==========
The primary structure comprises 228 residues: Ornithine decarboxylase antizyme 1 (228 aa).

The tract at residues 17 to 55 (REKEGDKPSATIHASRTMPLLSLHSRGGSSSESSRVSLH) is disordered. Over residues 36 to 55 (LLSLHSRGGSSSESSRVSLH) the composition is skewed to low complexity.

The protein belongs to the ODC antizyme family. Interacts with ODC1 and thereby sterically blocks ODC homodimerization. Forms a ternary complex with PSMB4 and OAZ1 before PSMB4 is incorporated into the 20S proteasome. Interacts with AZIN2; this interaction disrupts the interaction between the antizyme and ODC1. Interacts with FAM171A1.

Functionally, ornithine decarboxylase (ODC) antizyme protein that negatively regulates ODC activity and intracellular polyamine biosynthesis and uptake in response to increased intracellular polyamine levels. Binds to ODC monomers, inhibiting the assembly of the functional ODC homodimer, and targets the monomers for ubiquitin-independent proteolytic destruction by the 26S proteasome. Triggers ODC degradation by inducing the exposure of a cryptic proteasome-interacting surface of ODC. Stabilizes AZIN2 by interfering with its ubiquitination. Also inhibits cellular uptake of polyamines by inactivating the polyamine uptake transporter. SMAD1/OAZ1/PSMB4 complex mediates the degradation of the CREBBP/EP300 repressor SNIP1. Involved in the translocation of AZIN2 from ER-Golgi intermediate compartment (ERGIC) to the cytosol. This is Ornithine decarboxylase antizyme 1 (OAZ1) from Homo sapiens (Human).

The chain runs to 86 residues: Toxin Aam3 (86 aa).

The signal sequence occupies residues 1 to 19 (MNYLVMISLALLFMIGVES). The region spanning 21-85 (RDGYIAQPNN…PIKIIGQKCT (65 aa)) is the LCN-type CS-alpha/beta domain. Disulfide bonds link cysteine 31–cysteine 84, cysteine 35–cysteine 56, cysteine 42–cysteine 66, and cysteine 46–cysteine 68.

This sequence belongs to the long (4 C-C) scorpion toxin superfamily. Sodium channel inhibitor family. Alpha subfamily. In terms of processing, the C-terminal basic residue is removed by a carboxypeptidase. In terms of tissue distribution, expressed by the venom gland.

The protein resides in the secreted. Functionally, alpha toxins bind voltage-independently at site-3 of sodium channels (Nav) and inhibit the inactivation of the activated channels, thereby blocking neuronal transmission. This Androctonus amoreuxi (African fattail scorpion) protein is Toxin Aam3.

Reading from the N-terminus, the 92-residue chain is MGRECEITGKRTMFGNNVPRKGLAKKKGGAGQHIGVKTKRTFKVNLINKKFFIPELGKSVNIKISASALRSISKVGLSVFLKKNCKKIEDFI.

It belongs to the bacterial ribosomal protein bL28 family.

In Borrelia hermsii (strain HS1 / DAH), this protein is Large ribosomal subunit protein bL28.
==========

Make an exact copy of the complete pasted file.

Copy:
The primary structure comprises 228 residues: Ornithine decarboxylase antizyme 1 (228 aa).

The tract at residues 17 to 55 (REKEGDKPSATIHASRTMPLLSLHSRGGSSSESSRVSLH) is disordered. Over residues 36 to 55 (LLSLHSRGGSSSESSRVSLH) the composition is skewed to low complexity.

The protein belongs to the ODC antizyme family. Interacts with ODC1 and thereby sterically blocks ODC homodimerization. Forms a ternary complex with PSMB4 and OAZ1 before PSMB4 is incorporated into the 20S proteasome. Interacts with AZIN2; this interaction disrupts the interaction between the antizyme and ODC1. Interacts with FAM171A1.

Functionally, ornithine decarboxylase (ODC) antizyme protein that negatively regulates ODC activity and intracellular polyamine biosynthesis and uptake in response to increased intracellular polyamine levels. Binds to ODC monomers, inhibiting the assembly of the functional ODC homodimer, and targets the monomers for ubiquitin-independent proteolytic destruction by the 26S proteasome. Triggers ODC degradation by inducing the exposure of a cryptic proteasome-interacting surface of ODC. Stabilizes AZIN2 by interfering with its ubiquitination. Also inhibits cellular uptake of polyamines by inactivating the polyamine uptake transporter. SMAD1/OAZ1/PSMB4 complex mediates the degradation of the CREBBP/EP300 repressor SNIP1. Involved in the translocation of AZIN2 from ER-Golgi intermediate compartment (ERGIC) to the cytosol. This is Ornithine decarboxylase antizyme 1 (OAZ1) from Homo sapiens (Human).

The chain runs to 86 residues: Toxin Aam3 (86 aa).

The signal sequence occupies residues 1 to 19 (MNYLVMISLALLFMIGVES). The region spanning 21-85 (RDGYIAQPNN…PIKIIGQKCT (65 aa)) is the LCN-type CS-alpha/beta domain. Disulfide bonds link cysteine 31–cysteine 84, cysteine 35–cysteine 56, cysteine 42–cysteine 66, and cysteine 46–cysteine 68.

This sequence belongs to the long (4 C-C) scorpion toxin superfamily. Sodium channel inhibitor family. Alpha subfamily. In terms of processing, the C-terminal basic residue is removed by a carboxypeptidase. In terms of tissue distribution, expressed by the venom gland.

The protein resides in the secreted. Functionally, alpha toxins bind voltage-independently at site-3 of sodium channels (Nav) and inhibit the inactivation of the activated channels, thereby blocking neuronal transmission. This Androctonus amoreuxi (African fattail scorpion) protein is Toxin Aam3.

Reading from the N-terminus, the 92-residue chain is MGRECEITGKRTMFGNNVPRKGLAKKKGGAGQHIGVKTKRTFKVNLINKKFFIPELGKSVNIKISASALRSISKVGLSVFLKKNCKKIEDFI.

It belongs to the bacterial ribosomal protein bL28 family.

In Borrelia hermsii (strain HS1 / DAH), this protein is Large ribosomal subunit protein bL28.